Activists push back against incitement charges

October 8, 2020
Refugees hold up signs from inside the Mantra Hotel in Melbourne. Photo: Refugee Action Collective (Victoria)

An online rally organised by the Refugee Action Collective Victoria (RAC) on October 2 discussed the widespread concern about draconian laws being used against rights activists. 

The event was held just before RAC activist Chris Breen’s first court appearance on an incitement charge. Breen was arrested for helping to organise a car cavalcade drive past the Mantra Hotel in Preston in April. The safe event was designed to show solidarity to the 65 refugees detained inside. Breen was charged with “incitement” under the Crimes Act 1958 because he was considered one of the organisers.

Yet, all he did was to post information about the event on Facebook. “I didn’t turn up in the car, I didn’t get fined. The police came to my house and arrested me. They seized my phone and computers, including my 15-year-old son’s computer,” Breen said.

“It’s beyond question now that state governments and police are using COVID-19 to shut down the right to protest. That crackdown has been deliberate, systematic and ideological.

“Our protest was a creative attempt to fit within the guidelines. It was no different to the car convoy parade organised in that same week by the Country Fire Authority.”

Musician Mostafa “Moz” Azimitabar, who spent seven years locked up on Manus Island and is now locked inside the Mantra told the forum that “succussive Coalition governments have attempted to convince the Australian people that refugees are less than human. It makes it easier to justify the abuses they inflict on us.”

He criticised the government which he said relies on “torturing and imprisoning children and innocent refugees” to advance itself.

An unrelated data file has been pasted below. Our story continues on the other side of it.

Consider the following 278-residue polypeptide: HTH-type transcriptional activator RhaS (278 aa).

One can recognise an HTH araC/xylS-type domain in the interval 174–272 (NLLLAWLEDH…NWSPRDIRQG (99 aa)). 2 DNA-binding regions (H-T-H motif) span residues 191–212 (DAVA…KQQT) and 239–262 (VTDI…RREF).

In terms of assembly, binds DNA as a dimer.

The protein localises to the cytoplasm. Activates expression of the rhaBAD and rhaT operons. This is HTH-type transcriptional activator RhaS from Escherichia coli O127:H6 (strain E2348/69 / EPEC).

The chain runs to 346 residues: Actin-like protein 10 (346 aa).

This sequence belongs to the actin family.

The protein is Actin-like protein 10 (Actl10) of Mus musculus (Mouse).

Graham Thom, coordinator of Amnesty International’s refugee work, said that civil disobedience is an important part of freedom of assembly and needs to be protected. He described the police response to the RAC car cavalcade as a “sledge hammer approach”.

Australian Education Union branch councillor Diana Beaumont said the union is “enormously concerned” about the precedent the charges against Breen represent. If they are successful “these antiquated laws will be used to suppress any challenge to unjust laws or campaigns that would improve society”.

The branch council of the Australian Education Union in Victoria passed a resolution in calling for the charges to be dropped, she said.

Brisbane City Council Greens councillor Jonathan Sri spoke about the campaign to free the refugees at Kangaroo Point. He said the Peaceful Assembly Act 1992, which came in after the struggles against National’s Premier Joh Bjelke Petersen needed to be protected.

“As soon as we started lodging formal notices, the police started taking us to court to prevent us holding protests,” Sri said. “As the [COVID-19] shut-down restrictions eased a little bit, we started holding larger assemblies on site.

“One of the first large assemblies a few months ago, we had hundreds of people on site, safely distanced, being cautious ... and the police started kettling us onto footpaths. What started off as a safely-distanced protest was suddenly a crowded protest on the footpath.”

Sri was given onerous bail conditions after being arrested for the first time at one of the protests. He criticised the police for being on a “power trip”.

 “Protest is not just about raising awareness about an issue or showing that a lot of people are annoyed about something. It’s about building solidarity and relationships. We need to fight for that right and resisting the idea that it’s up to the police and the state to determine what forms of protest are acceptable and safe,” he said.

Breen’s case has been adjourned until November 18, with the full hearing likely to be scheduled early next year.

The incitement law was used to shut down a protest scheduled for October 3. RAC member teacher Lucy Honan was threatened with incitement if RAC went ahead with a protest involving two people at a time (from within a 5 kilometre radius) standing socially distanced, with masks, gloves and placards outside the Mantra Hotel.

Police later admitted the protest, which was against the federal government’s bill to take mobile phones away from asylum seekers and refugees in detention, would have been considered safe.

RAC came up with a creative way of showing dissent by projecting holograms onto the side of buildings showing people holding up “Free the Refugees” signs.

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